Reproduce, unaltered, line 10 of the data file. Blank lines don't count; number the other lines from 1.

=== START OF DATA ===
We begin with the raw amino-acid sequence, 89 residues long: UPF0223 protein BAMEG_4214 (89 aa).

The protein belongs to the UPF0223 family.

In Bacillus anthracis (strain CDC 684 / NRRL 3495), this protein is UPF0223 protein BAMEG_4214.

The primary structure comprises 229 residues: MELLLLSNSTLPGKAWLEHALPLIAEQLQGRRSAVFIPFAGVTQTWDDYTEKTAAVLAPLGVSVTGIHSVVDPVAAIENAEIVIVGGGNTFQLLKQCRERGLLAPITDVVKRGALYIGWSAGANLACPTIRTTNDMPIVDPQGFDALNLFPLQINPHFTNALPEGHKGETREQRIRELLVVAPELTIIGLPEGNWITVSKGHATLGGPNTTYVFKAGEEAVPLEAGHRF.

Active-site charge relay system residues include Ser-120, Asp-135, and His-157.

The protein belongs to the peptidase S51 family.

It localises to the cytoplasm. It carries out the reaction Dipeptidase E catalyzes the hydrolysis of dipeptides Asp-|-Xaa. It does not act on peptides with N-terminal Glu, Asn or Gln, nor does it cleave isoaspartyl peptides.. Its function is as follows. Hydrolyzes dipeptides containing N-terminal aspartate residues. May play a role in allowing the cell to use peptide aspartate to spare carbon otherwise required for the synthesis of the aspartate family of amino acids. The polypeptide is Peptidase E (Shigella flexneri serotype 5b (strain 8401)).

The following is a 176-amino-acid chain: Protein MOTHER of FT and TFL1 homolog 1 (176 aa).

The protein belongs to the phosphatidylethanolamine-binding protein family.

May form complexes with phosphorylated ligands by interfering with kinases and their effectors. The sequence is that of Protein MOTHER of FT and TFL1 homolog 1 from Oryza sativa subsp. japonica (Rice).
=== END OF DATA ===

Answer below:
May form complexes with phosphorylated ligands by interfering with kinases and their effectors. The sequence is that of Protein MOTHER of FT and TFL1 homolog 1 from Oryza sativa subsp. japonica (Rice).